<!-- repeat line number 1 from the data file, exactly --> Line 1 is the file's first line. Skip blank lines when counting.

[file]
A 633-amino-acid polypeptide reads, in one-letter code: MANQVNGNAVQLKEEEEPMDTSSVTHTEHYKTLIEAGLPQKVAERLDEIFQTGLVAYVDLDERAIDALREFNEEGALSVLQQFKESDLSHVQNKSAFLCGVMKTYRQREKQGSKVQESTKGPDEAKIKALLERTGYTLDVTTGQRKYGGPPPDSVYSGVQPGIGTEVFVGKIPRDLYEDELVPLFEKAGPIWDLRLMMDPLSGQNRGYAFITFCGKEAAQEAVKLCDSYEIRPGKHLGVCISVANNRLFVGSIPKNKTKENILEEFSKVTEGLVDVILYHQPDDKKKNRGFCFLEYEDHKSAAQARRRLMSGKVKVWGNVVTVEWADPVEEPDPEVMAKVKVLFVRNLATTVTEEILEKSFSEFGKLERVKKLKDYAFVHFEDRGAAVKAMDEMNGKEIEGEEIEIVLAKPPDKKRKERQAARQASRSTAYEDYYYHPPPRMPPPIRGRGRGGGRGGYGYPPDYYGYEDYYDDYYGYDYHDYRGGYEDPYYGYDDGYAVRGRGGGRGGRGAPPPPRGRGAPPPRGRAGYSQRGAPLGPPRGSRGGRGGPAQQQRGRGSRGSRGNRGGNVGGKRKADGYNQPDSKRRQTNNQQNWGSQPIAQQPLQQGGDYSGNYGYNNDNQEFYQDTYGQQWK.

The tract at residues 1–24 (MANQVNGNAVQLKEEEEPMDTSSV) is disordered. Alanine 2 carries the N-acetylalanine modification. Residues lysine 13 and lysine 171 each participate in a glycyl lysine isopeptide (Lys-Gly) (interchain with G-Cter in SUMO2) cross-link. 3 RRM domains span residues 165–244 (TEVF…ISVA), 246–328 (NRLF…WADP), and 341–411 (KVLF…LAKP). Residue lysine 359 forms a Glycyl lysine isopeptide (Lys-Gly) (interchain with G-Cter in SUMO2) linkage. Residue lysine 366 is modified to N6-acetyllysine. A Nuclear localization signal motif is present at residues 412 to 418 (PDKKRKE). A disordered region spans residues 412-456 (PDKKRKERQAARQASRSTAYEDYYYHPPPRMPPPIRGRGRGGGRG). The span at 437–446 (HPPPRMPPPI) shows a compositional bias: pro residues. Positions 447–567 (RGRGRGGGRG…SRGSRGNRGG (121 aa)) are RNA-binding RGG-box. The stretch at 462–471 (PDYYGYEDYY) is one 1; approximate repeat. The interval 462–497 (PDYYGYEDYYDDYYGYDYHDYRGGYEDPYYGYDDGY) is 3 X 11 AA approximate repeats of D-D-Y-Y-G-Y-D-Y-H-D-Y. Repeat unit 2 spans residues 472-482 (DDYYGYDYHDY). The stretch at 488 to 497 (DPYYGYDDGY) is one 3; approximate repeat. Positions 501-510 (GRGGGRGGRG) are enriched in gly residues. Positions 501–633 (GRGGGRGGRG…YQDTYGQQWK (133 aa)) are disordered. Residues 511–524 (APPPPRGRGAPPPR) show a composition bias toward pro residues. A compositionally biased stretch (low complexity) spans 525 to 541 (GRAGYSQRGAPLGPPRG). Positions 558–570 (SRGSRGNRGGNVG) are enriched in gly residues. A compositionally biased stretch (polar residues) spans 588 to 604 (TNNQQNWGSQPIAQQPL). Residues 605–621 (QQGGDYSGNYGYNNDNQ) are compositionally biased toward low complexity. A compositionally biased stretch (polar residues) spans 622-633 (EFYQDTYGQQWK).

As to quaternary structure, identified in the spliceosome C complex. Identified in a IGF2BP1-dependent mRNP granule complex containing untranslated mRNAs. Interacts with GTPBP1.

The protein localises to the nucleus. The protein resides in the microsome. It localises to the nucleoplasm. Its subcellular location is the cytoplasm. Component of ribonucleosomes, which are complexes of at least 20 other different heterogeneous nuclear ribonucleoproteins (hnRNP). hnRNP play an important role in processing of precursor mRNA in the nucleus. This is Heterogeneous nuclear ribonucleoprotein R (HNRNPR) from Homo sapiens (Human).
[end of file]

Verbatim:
A 633-amino-acid polypeptide reads, in one-letter code: MANQVNGNAVQLKEEEEPMDTSSVTHTEHYKTLIEAGLPQKVAERLDEIFQTGLVAYVDLDERAIDALREFNEEGALSVLQQFKESDLSHVQNKSAFLCGVMKTYRQREKQGSKVQESTKGPDEAKIKALLERTGYTLDVTTGQRKYGGPPPDSVYSGVQPGIGTEVFVGKIPRDLYEDELVPLFEKAGPIWDLRLMMDPLSGQNRGYAFITFCGKEAAQEAVKLCDSYEIRPGKHLGVCISVANNRLFVGSIPKNKTKENILEEFSKVTEGLVDVILYHQPDDKKKNRGFCFLEYEDHKSAAQARRRLMSGKVKVWGNVVTVEWADPVEEPDPEVMAKVKVLFVRNLATTVTEEILEKSFSEFGKLERVKKLKDYAFVHFEDRGAAVKAMDEMNGKEIEGEEIEIVLAKPPDKKRKERQAARQASRSTAYEDYYYHPPPRMPPPIRGRGRGGGRGGYGYPPDYYGYEDYYDDYYGYDYHDYRGGYEDPYYGYDDGYAVRGRGGGRGGRGAPPPPRGRGAPPPRGRAGYSQRGAPLGPPRGSRGGRGGPAQQQRGRGSRGSRGNRGGNVGGKRKADGYNQPDSKRRQTNNQQNWGSQPIAQQPLQQGGDYSGNYGYNNDNQEFYQDTYGQQWK.